Police are held to a higher standard and must have “probable cause” to initiate a search, or they must have a search warrant from a court. “Probable cause” means that the police officer has a reasonable suspicion that a crime was committed. If the police do not have a warrant, your child can refuse to allow the search to proceed. If the police proceed without consent and without a warrant, any evidence they discover may be excluded from consideration by the court.

When police are involved in questioning a student they believe committed a crime, they are required to follow the rules of for any criminal investigation. If the police do not abide by these rules, anything the child says may be kept out of court if the child is charged with a juvenile offense. However, this information could still be used for purposes of school discipline.

Criminal Investigation or Custodial Interrogation?

Legally, police questioning of a child may fall into two different categories: as part of a criminal investigation, or as part of a custodial interrogation. In a criminal investigation, a suspect's criminal rights apply. However, even if your child was not told they were under arrest, they were most likely questioned as part of a custodial interrogation.

To determine whether a child is in a custodial setting, courts consider two questions:

  1. What were the circumstances that led to the child being in the setting? and
  2. Would a ‘reasonable person’ believe he or she could stop the officer’s questioning and leave?

If a child is subject to a custodial interrogation, meaning the child does not feel free to leave, the police must issue Miranda warnings before asking questions. If the child was not issued Mirandawarnings and was later found to be in a custodial interrogation, any evidence obtained may be excluded from consideration during any juvenile court proceedings. Under Miranda, the police must notify the accused that:

  • They have the right to remain silent
  • Anything they say can and will be used against you
  • They have the right to an attorney
  • If they cannot afford an attorney one will be provided to them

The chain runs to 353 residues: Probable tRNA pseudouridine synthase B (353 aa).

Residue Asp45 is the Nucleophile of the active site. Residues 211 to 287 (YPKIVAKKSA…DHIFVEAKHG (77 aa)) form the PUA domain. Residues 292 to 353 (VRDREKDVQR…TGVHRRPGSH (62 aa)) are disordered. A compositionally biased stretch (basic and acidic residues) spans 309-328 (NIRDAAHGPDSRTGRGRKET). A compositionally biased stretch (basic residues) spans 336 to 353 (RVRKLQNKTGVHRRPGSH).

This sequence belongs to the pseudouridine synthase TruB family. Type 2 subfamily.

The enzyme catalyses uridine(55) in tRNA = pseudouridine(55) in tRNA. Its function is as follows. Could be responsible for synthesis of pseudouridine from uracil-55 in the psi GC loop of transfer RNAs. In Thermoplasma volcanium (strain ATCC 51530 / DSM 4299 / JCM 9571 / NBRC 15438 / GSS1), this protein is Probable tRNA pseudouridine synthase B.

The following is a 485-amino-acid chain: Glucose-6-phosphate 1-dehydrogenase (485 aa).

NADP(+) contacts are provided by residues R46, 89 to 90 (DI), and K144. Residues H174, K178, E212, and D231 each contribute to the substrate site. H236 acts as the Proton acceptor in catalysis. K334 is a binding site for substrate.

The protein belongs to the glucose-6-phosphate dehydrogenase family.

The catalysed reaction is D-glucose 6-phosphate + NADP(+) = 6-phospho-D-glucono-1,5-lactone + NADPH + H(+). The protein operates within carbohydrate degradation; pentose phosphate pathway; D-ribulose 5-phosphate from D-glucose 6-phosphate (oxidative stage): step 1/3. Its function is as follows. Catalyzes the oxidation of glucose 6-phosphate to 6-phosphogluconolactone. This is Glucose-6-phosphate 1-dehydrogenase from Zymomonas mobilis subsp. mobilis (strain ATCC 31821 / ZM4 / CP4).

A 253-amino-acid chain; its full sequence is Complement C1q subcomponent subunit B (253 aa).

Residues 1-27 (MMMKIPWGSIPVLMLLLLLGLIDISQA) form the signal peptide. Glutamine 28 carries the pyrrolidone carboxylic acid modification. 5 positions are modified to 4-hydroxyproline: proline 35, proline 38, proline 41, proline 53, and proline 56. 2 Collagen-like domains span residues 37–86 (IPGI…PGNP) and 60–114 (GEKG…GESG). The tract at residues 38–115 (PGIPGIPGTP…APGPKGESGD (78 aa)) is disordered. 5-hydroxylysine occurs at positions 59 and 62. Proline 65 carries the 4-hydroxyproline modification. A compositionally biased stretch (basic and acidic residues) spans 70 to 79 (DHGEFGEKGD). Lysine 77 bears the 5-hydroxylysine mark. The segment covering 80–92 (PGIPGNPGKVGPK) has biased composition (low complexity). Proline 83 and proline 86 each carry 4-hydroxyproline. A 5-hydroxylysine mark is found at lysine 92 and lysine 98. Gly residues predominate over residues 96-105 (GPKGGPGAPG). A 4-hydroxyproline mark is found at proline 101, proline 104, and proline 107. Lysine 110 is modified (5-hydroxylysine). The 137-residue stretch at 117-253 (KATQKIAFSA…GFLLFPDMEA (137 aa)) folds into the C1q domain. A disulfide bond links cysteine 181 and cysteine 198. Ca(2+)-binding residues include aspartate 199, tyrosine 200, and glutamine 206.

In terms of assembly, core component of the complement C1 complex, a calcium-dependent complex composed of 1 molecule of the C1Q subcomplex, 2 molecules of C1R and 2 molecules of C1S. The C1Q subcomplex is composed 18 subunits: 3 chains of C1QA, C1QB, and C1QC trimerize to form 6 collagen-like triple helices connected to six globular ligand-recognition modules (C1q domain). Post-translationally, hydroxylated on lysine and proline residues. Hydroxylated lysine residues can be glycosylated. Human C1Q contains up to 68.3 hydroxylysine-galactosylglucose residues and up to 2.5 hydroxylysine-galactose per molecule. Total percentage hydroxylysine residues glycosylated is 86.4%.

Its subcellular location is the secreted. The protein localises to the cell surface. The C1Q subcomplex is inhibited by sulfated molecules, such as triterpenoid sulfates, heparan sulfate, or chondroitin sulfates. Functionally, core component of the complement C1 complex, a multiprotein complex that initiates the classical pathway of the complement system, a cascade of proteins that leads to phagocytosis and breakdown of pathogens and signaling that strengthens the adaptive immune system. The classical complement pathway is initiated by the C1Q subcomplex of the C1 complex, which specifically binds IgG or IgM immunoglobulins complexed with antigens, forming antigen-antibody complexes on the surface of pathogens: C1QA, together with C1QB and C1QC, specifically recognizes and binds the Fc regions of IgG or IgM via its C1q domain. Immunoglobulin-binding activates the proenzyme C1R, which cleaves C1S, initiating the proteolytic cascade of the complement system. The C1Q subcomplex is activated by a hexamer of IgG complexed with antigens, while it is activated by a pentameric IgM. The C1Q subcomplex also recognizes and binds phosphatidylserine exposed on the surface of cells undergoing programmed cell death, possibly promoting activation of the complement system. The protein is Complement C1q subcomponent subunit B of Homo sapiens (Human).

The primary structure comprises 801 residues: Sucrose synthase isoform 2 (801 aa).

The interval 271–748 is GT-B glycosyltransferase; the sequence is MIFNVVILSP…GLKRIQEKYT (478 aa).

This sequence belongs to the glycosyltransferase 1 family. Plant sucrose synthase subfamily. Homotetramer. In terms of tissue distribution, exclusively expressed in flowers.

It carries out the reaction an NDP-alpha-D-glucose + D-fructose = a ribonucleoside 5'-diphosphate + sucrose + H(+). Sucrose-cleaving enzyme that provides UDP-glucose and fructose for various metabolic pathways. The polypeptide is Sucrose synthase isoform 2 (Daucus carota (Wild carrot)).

For the Miranda warning to be valid, police should ask if the suspect understands their rights and still agrees to talk to the officer. I recommend teaching your children never to consent to speaking with a police officer or school staff member without a parent, a criminal defense attorney, or both being present.

If your child states that he or she understands the Miranda rights and still agrees to talk to the police, your child has waived their Miranda rights, and anything they say to the police will be used against them.

To determine whether a child knowingly and voluntarily waived his or her rights, courts will apply a reasonable child standard and will consider the following circumstances:

  • Is the child required to be in school?
  • Do students get in trouble for not following school rules?
  • Where did the questioning occur?
  • How did the child get to where the questioning took place?
  • Was the door open or closed?
  • Was the child told they could leave?
  • Was the officer in uniform, or did they have a weapon?
  • Was anyone else in the room?
  • How long was the child in the room?
  • Was the child told they could be sent to juvenile detention or jail?

Before questioning a child in a custodial setting police must contact the child’s parent or legal guardian, who must either be present or agree to allow the police to continue with questions.

If a court finds that a juvenile was in a custodial setting but was NOT read his or her Mirandarights, any information gained from the investigation may be excluded from consideration by the court.

Questions About Your Child's Rights at School? Contact The Law Office of Jody L. Fisher

If your child is facing juvenile court charges or was accused of a crime at school, contact a skilled and experienced central-Florida criminal defense lawyer. At The Law Office of Jody L. Fisher, I offer free, confidential consultations. Call me at (352) 503-4111 or complete our online information form today.